Saqlain Mushtaq, born on December 29, 1976 revolutionised spin bowling in the modern game and defined a spinner’s role in one-day cricket. With his craft and uncanny deception, he rose to become the best off-spinner in the world in the late 1990s. In a land that has produced a long line of fast-bowlers, Saqlain along with Mushtaq Ahmed established themselves as the frontline tweakers. In many ways Saqlain was the trend-setter, with many aping his style and tactics in the years ahead.
In 1995, Saqlain burst on to the scene as a promising 18-year old against Sri Lanka. He immediately caught the eye and one could see that he was a natural wicket-taker. He had that typical side on action and the occasional pause on the delivery stride. However, he was the one who perfected the art of bowling the ‘doosra’ – a delivery that goes the other way. That copious variety made him a force to reckon with and the statistics reflect that tale.
A statistical analysis of Saqlain’s career – One-Day Internationals (ODIs) in particular – shows how effective he was. Pakistan already had Wasim Akram, Waqar Younis and Shoaib Akhtar handling the pace-bowling duties and Saqlain added to that to make it one of the most dangerous bowling attacks in the world. Here is his career record in both the formats:
|M||Wkts||Avg||SR||Inngs Best||Match Best||5WI||10WM|
These are fantastic numbers and show how prolific he was. The detail that stands out in this table is the bowling averages in both formats. In ODIs in particular, an average of 21.78 is simply brilliant – that too in a format where the batsmen try to attack the spinners. Even a strike-rate of 30.4 shows how effective he was in the said format.
However, the table does not reveal a very interesting detail – one that puts Saqlain’s wicket-taking ability into proper perspective. He was the fastest to 100, 150, 200 and 250 wickets in ODIs.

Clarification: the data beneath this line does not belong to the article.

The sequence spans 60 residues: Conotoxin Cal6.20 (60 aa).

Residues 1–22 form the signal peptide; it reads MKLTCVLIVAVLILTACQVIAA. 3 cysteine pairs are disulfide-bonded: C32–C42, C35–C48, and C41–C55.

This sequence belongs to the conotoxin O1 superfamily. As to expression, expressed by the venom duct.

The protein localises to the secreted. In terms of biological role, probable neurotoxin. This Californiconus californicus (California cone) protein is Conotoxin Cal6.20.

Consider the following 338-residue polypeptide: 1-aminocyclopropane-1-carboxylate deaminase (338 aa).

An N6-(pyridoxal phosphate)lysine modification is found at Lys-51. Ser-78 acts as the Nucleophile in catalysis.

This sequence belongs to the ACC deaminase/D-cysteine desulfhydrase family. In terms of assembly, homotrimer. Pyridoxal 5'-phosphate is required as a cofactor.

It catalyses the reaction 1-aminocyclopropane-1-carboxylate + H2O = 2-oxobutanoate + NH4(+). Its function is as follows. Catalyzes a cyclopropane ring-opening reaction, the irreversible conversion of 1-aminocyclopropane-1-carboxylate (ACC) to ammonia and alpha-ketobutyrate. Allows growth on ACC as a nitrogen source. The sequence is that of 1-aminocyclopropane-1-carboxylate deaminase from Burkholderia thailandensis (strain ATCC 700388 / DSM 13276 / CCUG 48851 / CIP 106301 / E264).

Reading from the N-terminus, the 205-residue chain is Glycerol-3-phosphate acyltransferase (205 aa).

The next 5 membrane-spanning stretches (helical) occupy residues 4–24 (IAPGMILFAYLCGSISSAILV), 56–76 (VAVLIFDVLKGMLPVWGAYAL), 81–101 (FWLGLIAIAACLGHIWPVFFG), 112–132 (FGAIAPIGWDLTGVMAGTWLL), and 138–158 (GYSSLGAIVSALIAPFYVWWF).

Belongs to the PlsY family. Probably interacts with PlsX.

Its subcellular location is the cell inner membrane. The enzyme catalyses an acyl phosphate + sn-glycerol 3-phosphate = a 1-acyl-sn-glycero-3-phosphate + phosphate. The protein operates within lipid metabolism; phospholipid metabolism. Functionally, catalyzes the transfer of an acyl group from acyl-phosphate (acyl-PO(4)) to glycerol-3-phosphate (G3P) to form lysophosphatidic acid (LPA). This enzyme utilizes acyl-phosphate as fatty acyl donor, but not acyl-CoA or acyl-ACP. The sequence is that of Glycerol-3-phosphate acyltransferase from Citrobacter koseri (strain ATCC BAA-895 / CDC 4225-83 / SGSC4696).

The said details:
Until the 200 wickets landmark, he was going at almost two wickets in a game. He held the advantage until the 250 wicket mark and ultimately finished on 288 wickets. Thus, he couldn’t build on that and his records galore stopped there. In ODIs, he also has two hat-tricks to his credit.
On the tour to India in 1999, he showed his class with a performance that stunned the hosts. In the two Test match series (the third one was an Asian Test Championship contest), he picked up 20 wickets – picking up five wicket hauls in each of the four innings. In that series, he helped Pakistan steal victory from the hands of Sachin Tendulkar at Chennai. Now, that performance was evidence of his ability. Indian batsmen are known to play spin well and are tigers at home. And, to take five wickets in each of the four innings speaks volumes of his efforts.
Saqlain couldn’t maintain a hold over his spot in the Pakistan team after the 2003 World Cup. His final Test came against India at Multan in 2003-04 – where he ran into a rampaging Virender Sehwag who helped himself to a triple ton. A bowler of Saqlain’s calibre should have played a lot more and it is a pity that he featured in only 49 Tests. After being discarded by Pakistan, he went on to play for Sussex and Surrey in County Cricket. He played his last First-Class game in 2008.
Looking back at Saqlain’s career and his contribution to cricket, one wonders whether we would have seen a Saeed Ajmal – someone who is considered his able successor. Would the off-spinners have considered pausing on their delivery stride or tried their hand at numerous variations without Saqlain’s example?
(Nishad Pai Vaidya is a Correspondent with CricketCountry and an analyst, anchor and voice-over artist for the site's YouTube Channel. He shot to fame by spotting a wrong replay during IPL4 which resulted in Sachin Tendulkar's dismissal. His insights on the game have come in for high praise from cerebral former cricketers. He has also participated on live TV talk-shows on cricket. Nishad can be followed on Twitter at http://twitter.com/nishad_
First Published: December 29, 2012, 2:15 pm